In modern times, the speaker of the House of Commons has not been a significant determinant of political outcomes in the UK. This makes the current speaker, John Bercow, an unusual figure. Whilst navigating the fraught Brexit process, he has authorised several procedural innovations that have enabled backbench MPs to commandeer control of the chamber from the government. This has made him popular amongst opposition MPs, on whom he has depended to maintain his position.
Global Counsel financial services practice lead, Adam Terry, talks to GC vice-chair and former UK City minister, Paul Myners, and Huw Van Steenis, whose major report for the Bank of England on “the future of finance” was published earlier this year.
Bill Gates says climate activists are wasting their time trying to encourage divestment from companies involved with fossil fuels. The impact on emissions to date, according to Gates, is probably zero. Instead, activists should focus their efforts on backing new technologies that will either slow carbon emissions or reduce their impact on the climate. In short, more financial push and less pull is needed by climate activists.
We are now 18 months on from the launch of the UK’s Open Banking initiative, which empowers consumers to demand that their bank share their financial data with third parties who can provide account aggregation or payment initiation services. The jury’s still out on whether this market intervention will provide the intended boost to innovation and competition, but already thoughts are turning to what else might be “opened” in the same way.
September 10th provided a rare boost for pro-Europeans in the euro zone’s third largest economy. Movimento 5 Stelle’s Giuseppe Conte won approval in parliament for his new government, replacing the nationalist Lega with the centre-left Partito Democratico. Former PD prime minister, Paolo Gentiloni, also secured the important economic affairs portfolio in the European Commission: he will have responsibility for EU fiscal rules, the reform and application of which have existential issues for Italy for nearly a decade. Relief in Rome was echoed in Brussels this week, with a gushing reception for Conte from the EU’s outgoing presidents Tusk and Juncker. There is even speculation the 14 MEPs of the anti-establishment M5S could affiliate with the pro-European Greens. They broke ranks with Lega earlier in the summer to support incoming commission president Ursula von der Leyen, votes that proved decisive in her confirmation.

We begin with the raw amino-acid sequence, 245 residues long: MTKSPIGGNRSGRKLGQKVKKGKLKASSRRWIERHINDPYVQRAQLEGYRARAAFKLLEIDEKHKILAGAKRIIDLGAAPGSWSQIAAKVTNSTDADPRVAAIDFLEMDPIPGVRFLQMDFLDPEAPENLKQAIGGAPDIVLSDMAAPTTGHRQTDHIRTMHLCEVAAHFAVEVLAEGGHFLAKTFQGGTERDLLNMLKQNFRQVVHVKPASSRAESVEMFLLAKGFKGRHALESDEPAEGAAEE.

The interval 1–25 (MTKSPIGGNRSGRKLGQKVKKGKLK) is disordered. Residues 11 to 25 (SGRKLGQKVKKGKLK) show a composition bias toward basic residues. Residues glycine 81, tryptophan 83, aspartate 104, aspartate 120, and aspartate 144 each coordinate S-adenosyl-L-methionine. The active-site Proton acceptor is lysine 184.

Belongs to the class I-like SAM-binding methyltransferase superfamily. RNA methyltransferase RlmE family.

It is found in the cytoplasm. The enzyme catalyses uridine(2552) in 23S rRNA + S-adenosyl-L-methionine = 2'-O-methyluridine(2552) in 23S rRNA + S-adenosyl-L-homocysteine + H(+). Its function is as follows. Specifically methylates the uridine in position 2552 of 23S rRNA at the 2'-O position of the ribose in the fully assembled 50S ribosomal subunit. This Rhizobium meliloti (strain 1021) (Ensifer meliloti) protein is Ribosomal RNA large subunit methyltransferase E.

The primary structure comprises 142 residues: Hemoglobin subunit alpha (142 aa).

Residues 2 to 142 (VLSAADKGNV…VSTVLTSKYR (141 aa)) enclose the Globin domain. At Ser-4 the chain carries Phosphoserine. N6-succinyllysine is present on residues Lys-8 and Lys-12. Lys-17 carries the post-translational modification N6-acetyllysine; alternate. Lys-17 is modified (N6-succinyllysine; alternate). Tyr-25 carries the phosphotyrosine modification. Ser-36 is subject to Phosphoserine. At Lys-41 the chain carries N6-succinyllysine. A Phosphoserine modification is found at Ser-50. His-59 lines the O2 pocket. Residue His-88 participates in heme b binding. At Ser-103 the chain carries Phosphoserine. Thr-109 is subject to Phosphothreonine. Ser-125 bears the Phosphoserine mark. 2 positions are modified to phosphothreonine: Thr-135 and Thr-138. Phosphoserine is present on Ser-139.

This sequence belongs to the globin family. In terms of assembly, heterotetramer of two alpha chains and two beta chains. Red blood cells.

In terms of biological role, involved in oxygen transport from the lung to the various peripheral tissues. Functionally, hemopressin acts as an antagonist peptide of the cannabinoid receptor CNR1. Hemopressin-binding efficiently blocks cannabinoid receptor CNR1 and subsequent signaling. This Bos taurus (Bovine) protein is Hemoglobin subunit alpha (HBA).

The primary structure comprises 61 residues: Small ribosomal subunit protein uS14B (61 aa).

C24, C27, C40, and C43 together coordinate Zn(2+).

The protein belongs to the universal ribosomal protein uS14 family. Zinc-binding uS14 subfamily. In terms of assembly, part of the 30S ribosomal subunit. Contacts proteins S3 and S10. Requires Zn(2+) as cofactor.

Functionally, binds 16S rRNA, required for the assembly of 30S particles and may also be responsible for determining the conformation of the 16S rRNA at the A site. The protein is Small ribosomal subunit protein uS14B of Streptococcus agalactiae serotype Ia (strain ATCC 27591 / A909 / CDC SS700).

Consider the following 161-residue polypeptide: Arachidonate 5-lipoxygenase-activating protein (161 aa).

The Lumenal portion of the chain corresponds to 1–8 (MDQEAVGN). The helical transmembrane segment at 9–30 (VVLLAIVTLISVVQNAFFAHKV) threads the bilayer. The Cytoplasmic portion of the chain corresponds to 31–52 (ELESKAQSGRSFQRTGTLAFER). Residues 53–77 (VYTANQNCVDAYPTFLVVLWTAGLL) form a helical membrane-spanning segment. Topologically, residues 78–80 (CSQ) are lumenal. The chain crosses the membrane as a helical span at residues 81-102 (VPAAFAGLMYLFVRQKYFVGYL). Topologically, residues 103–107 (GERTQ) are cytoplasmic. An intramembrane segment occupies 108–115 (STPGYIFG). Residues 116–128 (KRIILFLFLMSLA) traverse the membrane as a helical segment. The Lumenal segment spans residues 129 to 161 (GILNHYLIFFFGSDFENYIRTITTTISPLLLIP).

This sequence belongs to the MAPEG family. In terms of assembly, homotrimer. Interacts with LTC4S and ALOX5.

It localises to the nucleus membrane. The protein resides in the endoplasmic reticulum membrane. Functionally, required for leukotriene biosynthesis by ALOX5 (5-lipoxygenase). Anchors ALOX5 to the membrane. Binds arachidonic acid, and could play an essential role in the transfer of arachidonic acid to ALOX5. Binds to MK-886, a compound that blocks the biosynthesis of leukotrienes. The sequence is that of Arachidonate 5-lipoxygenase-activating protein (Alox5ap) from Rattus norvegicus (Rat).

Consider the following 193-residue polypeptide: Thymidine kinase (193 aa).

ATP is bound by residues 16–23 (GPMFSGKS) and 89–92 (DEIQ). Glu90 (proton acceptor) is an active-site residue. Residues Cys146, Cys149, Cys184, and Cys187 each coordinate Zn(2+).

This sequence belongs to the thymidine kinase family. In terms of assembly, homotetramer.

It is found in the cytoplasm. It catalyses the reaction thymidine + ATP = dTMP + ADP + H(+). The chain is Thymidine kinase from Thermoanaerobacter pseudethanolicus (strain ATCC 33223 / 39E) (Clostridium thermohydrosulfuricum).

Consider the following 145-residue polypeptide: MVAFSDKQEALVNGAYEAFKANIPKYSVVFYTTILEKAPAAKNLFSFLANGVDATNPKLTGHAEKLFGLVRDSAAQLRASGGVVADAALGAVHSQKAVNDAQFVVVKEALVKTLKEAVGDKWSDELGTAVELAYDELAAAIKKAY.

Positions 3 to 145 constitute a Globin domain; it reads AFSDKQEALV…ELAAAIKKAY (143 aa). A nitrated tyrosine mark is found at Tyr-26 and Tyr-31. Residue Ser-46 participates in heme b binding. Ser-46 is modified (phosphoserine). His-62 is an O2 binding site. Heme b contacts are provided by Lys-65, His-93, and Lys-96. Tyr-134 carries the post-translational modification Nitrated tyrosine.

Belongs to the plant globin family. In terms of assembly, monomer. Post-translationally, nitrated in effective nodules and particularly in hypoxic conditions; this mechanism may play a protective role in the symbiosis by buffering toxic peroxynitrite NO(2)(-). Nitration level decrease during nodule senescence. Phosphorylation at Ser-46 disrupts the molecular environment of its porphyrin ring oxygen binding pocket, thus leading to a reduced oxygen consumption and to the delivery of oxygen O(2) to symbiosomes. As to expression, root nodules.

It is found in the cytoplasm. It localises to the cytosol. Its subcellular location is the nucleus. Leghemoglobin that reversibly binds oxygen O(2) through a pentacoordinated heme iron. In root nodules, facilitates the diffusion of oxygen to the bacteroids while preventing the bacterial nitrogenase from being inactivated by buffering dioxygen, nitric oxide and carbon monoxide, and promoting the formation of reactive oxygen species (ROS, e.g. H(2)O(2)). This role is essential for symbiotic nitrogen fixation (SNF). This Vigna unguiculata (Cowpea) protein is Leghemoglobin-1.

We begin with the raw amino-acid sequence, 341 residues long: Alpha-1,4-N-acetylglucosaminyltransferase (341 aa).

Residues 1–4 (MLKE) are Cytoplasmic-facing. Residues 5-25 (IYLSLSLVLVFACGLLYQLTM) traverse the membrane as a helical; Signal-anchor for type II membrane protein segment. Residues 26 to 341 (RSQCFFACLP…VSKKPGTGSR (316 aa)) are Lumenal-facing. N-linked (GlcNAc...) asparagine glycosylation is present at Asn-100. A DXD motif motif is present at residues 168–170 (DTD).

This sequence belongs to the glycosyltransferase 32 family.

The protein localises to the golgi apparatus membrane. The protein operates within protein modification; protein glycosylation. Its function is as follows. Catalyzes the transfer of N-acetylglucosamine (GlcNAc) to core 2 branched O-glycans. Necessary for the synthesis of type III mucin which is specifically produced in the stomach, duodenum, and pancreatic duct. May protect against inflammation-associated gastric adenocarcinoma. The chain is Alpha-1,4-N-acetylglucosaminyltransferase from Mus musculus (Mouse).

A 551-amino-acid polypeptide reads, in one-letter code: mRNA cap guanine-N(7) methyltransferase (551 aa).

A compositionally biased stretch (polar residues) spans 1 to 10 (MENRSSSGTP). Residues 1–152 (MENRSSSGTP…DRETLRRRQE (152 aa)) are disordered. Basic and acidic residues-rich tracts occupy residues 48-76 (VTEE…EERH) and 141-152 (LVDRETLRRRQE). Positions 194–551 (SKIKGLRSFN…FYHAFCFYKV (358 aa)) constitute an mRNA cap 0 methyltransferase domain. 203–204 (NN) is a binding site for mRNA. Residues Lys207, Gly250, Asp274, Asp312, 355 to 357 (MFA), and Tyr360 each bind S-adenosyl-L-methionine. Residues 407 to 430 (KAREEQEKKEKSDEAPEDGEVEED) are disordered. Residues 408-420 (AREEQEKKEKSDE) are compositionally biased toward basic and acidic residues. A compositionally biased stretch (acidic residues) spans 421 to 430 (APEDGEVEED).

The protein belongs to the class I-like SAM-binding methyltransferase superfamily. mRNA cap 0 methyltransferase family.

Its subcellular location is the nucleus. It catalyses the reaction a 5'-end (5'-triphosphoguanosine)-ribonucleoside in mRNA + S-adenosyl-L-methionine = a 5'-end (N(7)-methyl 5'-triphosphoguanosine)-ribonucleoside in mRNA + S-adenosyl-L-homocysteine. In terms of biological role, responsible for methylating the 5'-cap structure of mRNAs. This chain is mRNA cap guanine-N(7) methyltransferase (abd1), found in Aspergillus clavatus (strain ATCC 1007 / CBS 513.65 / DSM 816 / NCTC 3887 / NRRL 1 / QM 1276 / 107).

The European Commission’s new legal guidance on the participation of third country bidders in the EU procurement market sends an important signal. It signals that greater reciprocity in public procurement will be an important element of Brussels’ industrial policy agenda. As I set out in a recent GC paper, the commission is demonstrating that it is unafraid to put words into action.
The attorney general, Geoffrey Cox, has reportedly advised prime minister Boris Johnson’s new government that a no-deal Brexit cannot be prevented from occurring on October 31st by the British parliament, even if it loses a vote of no confidence. He has advised that parliament’s passing of the Article 50 act – which authorised the triggering of Article 50 - and the withdrawal act – which abolishes the European Communities Act on October 31st - legally locks-in the UK’s departure, including one without a deal.
Ursula von der Leyen’s narrow win on Tuesday - just nine seats above the required majority – has widely been interpreted as a sign of trouble ahead for her commission and its ability to push through legislation. But is this right? There are some reasons to think it might not be.
The company has long been the cornerstone of advanced capitalism, providing an imperfect but acceptable equilibrium between workers, executives and governments. In this podcast, Senior Director, Stephen Adams, and Practice Lead, Tom King, discuss how new technologies are knocking firms off balance, as elite workers seek different forms of compensation beyond the material.
Alongside our recent report produced with the British Vehicle Rental and Leasing Association, Practice Lead Alex Dawson, Adviser Leo Ringer and Senior Director Stephen Adams discuss the challenge of how we make sure people use cars in a more efficient, cleaner, cheaper, smarter way, leading to greater use of public and active transport.